Paintbox Theatre presents ‘Grace for President’

  • Tom McCabe, right, rehearses with the cast of "Grace for President," from left, Linda Tardiff as Mrs. B, Jasmine Jiles as Grace and Callum LaFrance as Thomas Cobb. GAZETTE STAFF/JERREY ROBERTS

  • Linda Tardiff plays Mrs. B in Paintbox Theatre's production of "Grace for President". —GAZETTE STAFF/JERREY ROBERTS

  • Jasmine Jiles plays Grace in Paint Box Theatre's production of "Grace for President". GAZETTE STAFF/JERREY ROBERTS

  • In the play that will kick off Picture Book Month at the Eric Carle Museum, Grace (Jasmine Jiles) is pitted against Thomas Cobb (Callum LaFrance) in a race for president. GAZETTE STAFF/JERREY ROBERTS

For the Bulletin
Wednesday, November 02, 2016


Children can cast ballots right alongside their parents this weekend at Paintbox Theatre’s performances of “Grace for President” at the Eric Carle Museum in Amherst.

Based on the children’s book “Grace for President” by Kelly de Pucchio, the play chronicles the story of Grace, a fifth-grader who is inspired to become the first female president. Her class runs a mock election, pitting Grace against a classmate, Thomas.

Tom McCabe, 63, the artistic director of Paintbox Theatre adapted the book into a play after a group of educators spoke to him about the book’s utility in teaching kids how the U.S. Electoral College system works. It’s a complicated system, McCabe said in an interview last week at Paintbox Theatre’s office in Northampton.

“If you’re still wondering about the Electoral College, you’re not the only one,” he said. “It is all explained in the play.”

Playing along

Paintbox Theatre’s unique production style involves a great deal of audience participation, McCabe says. Children and parents are encouraged to call out at their pleasure, to ask questions, or even to voice displeasure.

“In our theater, there is no illusion,” McCabe explained. “Sometimes you [the actor] are Captain Hook, but sometimes you’re just Jake. If a kid asks us to stop to ask something, it would stop.”

Each production consists of three actors, a couple of doors, a window and a screen. On the screen, children’s drawings are projected, depicting their visions of what the scene in the play might look like. Along the way, questions are posed to the audience, asking them to solve word or math problems.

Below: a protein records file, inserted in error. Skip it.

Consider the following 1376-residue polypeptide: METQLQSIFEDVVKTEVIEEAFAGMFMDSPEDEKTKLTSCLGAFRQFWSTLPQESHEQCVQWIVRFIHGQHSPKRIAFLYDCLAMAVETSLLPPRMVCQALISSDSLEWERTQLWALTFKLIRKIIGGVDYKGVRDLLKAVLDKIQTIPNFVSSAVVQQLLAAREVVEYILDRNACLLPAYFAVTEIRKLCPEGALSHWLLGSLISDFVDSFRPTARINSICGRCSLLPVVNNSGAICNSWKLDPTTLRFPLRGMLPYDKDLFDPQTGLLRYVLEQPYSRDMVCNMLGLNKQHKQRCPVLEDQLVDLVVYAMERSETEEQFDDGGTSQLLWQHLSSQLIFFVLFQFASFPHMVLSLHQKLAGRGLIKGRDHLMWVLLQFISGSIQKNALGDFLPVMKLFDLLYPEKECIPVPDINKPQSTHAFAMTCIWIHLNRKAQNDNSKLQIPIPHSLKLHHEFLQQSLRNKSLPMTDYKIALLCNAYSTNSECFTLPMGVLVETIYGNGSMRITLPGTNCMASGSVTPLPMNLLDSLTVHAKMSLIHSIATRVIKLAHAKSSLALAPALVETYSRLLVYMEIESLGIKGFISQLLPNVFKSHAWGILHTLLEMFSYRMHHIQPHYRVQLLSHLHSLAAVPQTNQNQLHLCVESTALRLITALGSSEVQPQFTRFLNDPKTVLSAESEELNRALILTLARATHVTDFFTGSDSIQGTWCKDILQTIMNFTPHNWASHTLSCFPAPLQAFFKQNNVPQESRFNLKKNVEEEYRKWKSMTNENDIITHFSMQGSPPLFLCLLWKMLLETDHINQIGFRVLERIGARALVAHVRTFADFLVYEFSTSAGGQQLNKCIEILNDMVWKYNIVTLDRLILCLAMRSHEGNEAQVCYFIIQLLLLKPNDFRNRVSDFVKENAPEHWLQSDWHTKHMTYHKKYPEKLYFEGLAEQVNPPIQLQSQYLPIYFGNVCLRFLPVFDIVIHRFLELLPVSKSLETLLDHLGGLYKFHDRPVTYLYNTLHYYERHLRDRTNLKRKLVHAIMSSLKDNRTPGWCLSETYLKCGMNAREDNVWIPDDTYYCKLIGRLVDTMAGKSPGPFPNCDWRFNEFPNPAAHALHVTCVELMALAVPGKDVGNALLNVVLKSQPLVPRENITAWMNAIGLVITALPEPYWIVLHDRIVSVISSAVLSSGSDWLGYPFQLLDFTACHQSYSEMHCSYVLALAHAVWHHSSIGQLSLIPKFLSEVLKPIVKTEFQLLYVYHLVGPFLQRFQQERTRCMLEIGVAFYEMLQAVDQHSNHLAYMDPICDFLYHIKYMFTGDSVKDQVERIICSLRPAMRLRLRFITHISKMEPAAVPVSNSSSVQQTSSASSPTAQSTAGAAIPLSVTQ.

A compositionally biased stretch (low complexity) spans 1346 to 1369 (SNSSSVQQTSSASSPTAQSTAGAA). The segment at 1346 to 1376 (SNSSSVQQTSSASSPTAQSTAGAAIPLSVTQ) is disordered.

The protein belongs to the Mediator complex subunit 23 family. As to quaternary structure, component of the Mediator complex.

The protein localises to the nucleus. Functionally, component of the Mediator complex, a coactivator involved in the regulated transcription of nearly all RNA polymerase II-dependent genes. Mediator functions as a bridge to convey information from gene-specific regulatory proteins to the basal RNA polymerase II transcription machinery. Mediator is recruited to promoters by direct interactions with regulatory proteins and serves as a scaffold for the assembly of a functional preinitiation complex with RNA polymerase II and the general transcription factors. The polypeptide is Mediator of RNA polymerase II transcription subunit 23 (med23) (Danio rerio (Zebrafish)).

For “Grace,” the audience will be given cards designating which state they represent, and are invited to individually vote for who they’d like to see win. Throughout the performance, polls will be taken and trends are noted.

Linda Tardif, 27, plays Mrs. B., Grace’s teacher who stages the class election. Now in her seventh year with Paintbox, she has performed in such productions as “Puss in Boots,” “The Three Little Pigs” and the troupe’s annual Christmas production, “The Santa Show.”

“I always say that Paintbox is my favorite time of the year,” Tardif said. “What keeps me coming back is the excitement a child has experiencing theater for the first time. It’s such a gift.”

Picture this

The Paintbox performance will kick off the Eric Carle Museum’s observation of Picture Book Month, an international initiative that celebrates picture books. Throughout November, events, exhibits and programs will be presented at the museum that promote children’s literacy, including book readings and a puppet show by Picture Book Theatre.

Each day of the month will feature a different picture-book champion — including award-winning authors or illustrators like Newbery Medal winner Kwame Alexander and Vermont author and performer Elizabeth Bluemle — who will make a post on the Picture Book Month website (picturebookmonth.com.) explaining why they believe picture books are important for children.

Showtimes for “Grace for President,” which will be staged in the auditorium of the Eric Carle Museum at 125 West Bay Road in Amherst, are Saturday at 11 a.m. and 1 p.m. and Sunday at 11 a.m. and 3 p.m.

Tickets cost $8 ($7.50 for museum members) and are available at the museum admissions desk, by calling 559-6336, or at the door, if available.

For information, visit www.tommccabe.com, www.carlemuseum.org